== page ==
Photo above: Gage's silk yarn spun using dyed silk carrier rods "Cranberry." On the left is one of the carrier rods.
After reading our story about Silk Carrier Rods, my friend Gage was really intrigued with spinning them. Gage took a few "Cranberry" dyed silk carrier rods (color is always more fun!) and gave it a try.
Gage is Treenway Silks' helper and she packaged all of the carrier rods...as she said "after handling all of the dyed silk rods, how could I NOT want to play a bit?!"
As expected, the silk carrier rod fibers are short, around one inch. This makes it different than spinning any other kind of silk. Gage compared spinning rods to spinning tow linen that is cut into short segments.
Unlike spinning other short fibers, the silk rods have enough "tooth" to hold the fibers together. This means Gage didn't find spinning silk rods as difficult as other short fibers.
Treenway Silks thoroughly washes the silk carrier rods before dyeing, but we don't scour it. This means that as you pull the thicker rods apart, the exposed "inner" fibers have less dye penetration. This produces lovely color gradations to yarn spun from silk carrier rods.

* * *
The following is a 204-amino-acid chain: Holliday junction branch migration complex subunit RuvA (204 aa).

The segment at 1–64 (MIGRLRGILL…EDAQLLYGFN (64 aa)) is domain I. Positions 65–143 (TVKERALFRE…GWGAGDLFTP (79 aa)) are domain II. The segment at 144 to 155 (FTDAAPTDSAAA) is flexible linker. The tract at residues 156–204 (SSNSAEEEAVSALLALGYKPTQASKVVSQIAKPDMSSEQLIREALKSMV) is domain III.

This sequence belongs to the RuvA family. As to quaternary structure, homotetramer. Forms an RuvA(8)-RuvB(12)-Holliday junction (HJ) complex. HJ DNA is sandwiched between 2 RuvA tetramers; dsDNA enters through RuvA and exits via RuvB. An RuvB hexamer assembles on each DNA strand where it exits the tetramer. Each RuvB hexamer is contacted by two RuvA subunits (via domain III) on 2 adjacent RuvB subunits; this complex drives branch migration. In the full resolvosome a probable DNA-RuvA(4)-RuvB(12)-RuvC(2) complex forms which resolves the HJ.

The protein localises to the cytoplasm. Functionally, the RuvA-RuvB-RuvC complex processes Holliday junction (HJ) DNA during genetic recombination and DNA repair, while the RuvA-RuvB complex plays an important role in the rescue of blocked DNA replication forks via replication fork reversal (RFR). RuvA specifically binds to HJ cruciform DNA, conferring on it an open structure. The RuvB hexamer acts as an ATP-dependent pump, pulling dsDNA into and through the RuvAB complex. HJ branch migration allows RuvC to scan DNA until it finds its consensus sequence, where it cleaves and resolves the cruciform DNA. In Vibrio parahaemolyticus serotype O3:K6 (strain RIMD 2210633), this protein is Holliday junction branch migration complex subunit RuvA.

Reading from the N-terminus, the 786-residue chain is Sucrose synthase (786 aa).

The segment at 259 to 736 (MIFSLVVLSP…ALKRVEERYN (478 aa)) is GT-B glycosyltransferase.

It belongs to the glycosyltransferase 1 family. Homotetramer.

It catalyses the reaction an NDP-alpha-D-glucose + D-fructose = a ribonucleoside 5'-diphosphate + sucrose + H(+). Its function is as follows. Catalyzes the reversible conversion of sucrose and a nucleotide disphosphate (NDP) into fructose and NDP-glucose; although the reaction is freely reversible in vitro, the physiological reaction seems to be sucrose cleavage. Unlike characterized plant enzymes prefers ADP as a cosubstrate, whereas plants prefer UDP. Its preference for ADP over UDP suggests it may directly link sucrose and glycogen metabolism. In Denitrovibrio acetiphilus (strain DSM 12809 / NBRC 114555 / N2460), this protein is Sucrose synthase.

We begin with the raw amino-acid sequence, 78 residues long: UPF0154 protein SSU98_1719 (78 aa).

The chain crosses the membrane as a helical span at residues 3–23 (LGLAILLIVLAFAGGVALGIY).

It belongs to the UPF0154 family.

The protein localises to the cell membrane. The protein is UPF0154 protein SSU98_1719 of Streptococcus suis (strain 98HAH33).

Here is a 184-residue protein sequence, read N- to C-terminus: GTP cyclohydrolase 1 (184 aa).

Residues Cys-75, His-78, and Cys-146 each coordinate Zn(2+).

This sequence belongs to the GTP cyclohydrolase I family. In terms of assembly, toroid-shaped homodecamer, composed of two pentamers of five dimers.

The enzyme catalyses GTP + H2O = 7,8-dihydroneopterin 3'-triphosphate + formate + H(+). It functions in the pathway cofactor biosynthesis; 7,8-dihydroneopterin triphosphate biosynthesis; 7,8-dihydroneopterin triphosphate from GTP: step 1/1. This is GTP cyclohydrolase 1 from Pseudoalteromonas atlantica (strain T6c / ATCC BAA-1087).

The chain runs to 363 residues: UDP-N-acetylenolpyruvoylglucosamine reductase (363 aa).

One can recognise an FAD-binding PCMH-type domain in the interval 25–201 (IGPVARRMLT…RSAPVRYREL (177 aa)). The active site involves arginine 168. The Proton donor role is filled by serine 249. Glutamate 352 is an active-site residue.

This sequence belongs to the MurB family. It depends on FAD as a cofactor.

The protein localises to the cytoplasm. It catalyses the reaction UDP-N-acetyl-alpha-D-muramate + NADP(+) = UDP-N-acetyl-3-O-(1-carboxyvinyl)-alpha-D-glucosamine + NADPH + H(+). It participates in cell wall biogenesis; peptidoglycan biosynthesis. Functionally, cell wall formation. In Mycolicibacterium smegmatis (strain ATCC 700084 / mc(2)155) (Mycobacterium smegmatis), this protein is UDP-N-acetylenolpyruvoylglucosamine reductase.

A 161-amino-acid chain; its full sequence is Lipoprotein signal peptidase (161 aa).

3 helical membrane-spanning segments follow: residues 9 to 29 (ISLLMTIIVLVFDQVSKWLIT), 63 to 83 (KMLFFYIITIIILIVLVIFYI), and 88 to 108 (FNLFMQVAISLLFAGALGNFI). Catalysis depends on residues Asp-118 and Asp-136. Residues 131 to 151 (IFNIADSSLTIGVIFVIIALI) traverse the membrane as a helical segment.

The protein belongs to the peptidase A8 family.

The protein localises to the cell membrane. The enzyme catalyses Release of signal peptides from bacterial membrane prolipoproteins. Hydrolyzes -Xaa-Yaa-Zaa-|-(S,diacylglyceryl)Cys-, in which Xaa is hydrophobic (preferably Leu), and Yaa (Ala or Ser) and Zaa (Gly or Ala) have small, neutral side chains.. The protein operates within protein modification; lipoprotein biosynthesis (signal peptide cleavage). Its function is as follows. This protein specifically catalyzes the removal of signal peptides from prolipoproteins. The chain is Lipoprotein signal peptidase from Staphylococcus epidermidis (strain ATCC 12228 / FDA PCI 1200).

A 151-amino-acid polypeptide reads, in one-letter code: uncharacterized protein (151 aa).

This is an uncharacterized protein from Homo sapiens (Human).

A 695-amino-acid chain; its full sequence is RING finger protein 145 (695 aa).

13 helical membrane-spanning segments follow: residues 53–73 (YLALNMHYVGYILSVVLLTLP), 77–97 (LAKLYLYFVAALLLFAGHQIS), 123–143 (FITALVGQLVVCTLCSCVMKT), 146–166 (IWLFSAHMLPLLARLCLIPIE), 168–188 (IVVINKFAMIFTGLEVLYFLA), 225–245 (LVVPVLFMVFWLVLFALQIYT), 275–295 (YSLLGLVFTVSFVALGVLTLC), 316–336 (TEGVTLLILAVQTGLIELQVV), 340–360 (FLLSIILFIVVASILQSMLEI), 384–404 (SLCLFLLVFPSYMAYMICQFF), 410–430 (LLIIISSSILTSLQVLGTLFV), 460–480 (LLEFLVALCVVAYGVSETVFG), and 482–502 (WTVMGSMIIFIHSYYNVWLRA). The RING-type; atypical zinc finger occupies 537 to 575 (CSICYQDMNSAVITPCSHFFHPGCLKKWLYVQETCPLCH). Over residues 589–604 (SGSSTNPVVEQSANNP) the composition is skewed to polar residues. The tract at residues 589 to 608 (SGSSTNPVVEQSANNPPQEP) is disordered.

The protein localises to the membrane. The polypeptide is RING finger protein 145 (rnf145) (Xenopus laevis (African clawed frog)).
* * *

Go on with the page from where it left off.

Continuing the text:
Gage made another comparison to linen: "It feels rough when you take it off the wheel, but it softens up a LOT when you wash it and pop the skein."
MORE ABOUT SPINNING RODS
There's a great article by the amazing Judith MacKenzie (I just love her!) in Spin Off Fall 2011 (p 68-71).
Judith spun her carrier rods with a short forward worsted draw, giving an interesting textured surface. This yarn is strong enough to use as warp.
Judith also spun the silk carrier rods using a woolen draw, producing a soft, delicate yarn that became quite even when plied on itself. This makes a lovely multiple-ply yarn that can be used for either knitting or as a weft yarn for weaving.
READY TO TRY SPINNING SOME RODS?
You can find all our silk carrier rods HERE
Send me a note about your experience. And, of course, a photo!